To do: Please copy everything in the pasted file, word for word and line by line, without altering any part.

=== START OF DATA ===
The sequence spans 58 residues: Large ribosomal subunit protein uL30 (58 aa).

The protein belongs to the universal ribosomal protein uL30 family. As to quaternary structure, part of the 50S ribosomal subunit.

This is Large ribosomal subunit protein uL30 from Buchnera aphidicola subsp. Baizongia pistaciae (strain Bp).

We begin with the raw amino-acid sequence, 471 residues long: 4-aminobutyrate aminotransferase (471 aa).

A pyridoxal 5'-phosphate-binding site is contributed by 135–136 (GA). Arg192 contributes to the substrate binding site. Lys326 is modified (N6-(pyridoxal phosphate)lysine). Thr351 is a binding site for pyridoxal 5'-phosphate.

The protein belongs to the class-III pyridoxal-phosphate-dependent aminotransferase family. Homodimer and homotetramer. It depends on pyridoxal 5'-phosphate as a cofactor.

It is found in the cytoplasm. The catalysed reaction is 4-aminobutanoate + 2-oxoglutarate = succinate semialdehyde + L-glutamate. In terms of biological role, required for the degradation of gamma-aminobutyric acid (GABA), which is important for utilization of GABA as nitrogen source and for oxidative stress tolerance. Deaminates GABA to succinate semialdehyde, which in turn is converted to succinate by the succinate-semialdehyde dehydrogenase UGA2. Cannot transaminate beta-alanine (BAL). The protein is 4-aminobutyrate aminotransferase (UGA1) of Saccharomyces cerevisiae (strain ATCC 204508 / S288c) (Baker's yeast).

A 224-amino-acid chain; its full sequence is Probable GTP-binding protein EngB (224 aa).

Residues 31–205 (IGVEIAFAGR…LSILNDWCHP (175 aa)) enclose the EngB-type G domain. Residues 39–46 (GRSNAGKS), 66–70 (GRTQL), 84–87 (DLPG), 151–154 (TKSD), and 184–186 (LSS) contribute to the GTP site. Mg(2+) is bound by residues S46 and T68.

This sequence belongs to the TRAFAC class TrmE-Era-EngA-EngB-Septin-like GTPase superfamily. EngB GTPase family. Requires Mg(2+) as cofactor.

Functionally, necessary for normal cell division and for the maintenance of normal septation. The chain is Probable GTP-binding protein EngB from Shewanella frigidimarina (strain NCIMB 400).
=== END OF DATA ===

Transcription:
The sequence spans 58 residues: Large ribosomal subunit protein uL30 (58 aa).

The protein belongs to the universal ribosomal protein uL30 family. As to quaternary structure, part of the 50S ribosomal subunit.

This is Large ribosomal subunit protein uL30 from Buchnera aphidicola subsp. Baizongia pistaciae (strain Bp).

We begin with the raw amino-acid sequence, 471 residues long: 4-aminobutyrate aminotransferase (471 aa).

A pyridoxal 5'-phosphate-binding site is contributed by 135–136 (GA). Arg192 contributes to the substrate binding site. Lys326 is modified (N6-(pyridoxal phosphate)lysine). Thr351 is a binding site for pyridoxal 5'-phosphate.

The protein belongs to the class-III pyridoxal-phosphate-dependent aminotransferase family. Homodimer and homotetramer. It depends on pyridoxal 5'-phosphate as a cofactor.

It is found in the cytoplasm. The catalysed reaction is 4-aminobutanoate + 2-oxoglutarate = succinate semialdehyde + L-glutamate. In terms of biological role, required for the degradation of gamma-aminobutyric acid (GABA), which is important for utilization of GABA as nitrogen source and for oxidative stress tolerance. Deaminates GABA to succinate semialdehyde, which in turn is converted to succinate by the succinate-semialdehyde dehydrogenase UGA2. Cannot transaminate beta-alanine (BAL). The protein is 4-aminobutyrate aminotransferase (UGA1) of Saccharomyces cerevisiae (strain ATCC 204508 / S288c) (Baker's yeast).

A 224-amino-acid chain; its full sequence is Probable GTP-binding protein EngB (224 aa).

Residues 31–205 (IGVEIAFAGR…LSILNDWCHP (175 aa)) enclose the EngB-type G domain. Residues 39–46 (GRSNAGKS), 66–70 (GRTQL), 84–87 (DLPG), 151–154 (TKSD), and 184–186 (LSS) contribute to the GTP site. Mg(2+) is bound by residues S46 and T68.

This sequence belongs to the TRAFAC class TrmE-Era-EngA-EngB-Septin-like GTPase superfamily. EngB GTPase family. Requires Mg(2+) as cofactor.

Functionally, necessary for normal cell division and for the maintenance of normal septation. The chain is Probable GTP-binding protein EngB from Shewanella frigidimarina (strain NCIMB 400).